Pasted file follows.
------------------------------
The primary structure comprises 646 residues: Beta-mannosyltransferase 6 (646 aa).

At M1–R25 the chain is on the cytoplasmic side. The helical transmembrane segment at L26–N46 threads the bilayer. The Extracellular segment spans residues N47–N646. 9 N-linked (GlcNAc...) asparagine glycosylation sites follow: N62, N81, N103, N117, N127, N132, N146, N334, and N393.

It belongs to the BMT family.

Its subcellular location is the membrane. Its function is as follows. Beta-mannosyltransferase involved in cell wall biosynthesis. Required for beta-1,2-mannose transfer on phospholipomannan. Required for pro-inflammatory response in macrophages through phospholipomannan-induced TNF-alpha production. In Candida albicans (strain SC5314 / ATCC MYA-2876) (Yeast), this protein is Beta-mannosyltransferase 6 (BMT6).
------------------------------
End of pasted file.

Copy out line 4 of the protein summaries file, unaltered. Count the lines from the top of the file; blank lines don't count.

Its subcellular location is the membrane. Its function is as follows. Beta-mannosyltransferase involved in cell wall biosynthesis. Required for beta-1,2-mannose transfer on phospholipomannan. Required for pro-inflammatory response in macrophages through phospholipomannan-induced TNF-alpha production. In Candida albicans (strain SC5314 / ATCC MYA-2876) (Yeast), this protein is Beta-mannosyltransferase 6 (BMT6).